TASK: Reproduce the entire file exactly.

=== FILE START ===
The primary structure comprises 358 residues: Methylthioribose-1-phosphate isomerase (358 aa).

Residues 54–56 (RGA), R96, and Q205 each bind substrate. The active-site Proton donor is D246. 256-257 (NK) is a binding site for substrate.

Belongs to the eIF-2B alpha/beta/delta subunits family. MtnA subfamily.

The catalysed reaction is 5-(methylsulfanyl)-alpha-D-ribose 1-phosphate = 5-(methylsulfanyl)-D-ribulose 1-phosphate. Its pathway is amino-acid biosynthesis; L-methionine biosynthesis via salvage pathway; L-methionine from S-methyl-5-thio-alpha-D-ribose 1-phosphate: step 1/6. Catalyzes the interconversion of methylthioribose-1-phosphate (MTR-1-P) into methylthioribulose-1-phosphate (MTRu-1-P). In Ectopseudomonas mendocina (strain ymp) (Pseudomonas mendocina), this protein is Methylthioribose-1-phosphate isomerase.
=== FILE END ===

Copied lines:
The primary structure comprises 358 residues: Methylthioribose-1-phosphate isomerase (358 aa).

Residues 54–56 (RGA), R96, and Q205 each bind substrate. The active-site Proton donor is D246. 256-257 (NK) is a binding site for substrate.

Belongs to the eIF-2B alpha/beta/delta subunits family. MtnA subfamily.

The catalysed reaction is 5-(methylsulfanyl)-alpha-D-ribose 1-phosphate = 5-(methylsulfanyl)-D-ribulose 1-phosphate. Its pathway is amino-acid biosynthesis; L-methionine biosynthesis via salvage pathway; L-methionine from S-methyl-5-thio-alpha-D-ribose 1-phosphate: step 1/6. Catalyzes the interconversion of methylthioribose-1-phosphate (MTR-1-P) into methylthioribulose-1-phosphate (MTRu-1-P). In Ectopseudomonas mendocina (strain ymp) (Pseudomonas mendocina), this protein is Methylthioribose-1-phosphate isomerase.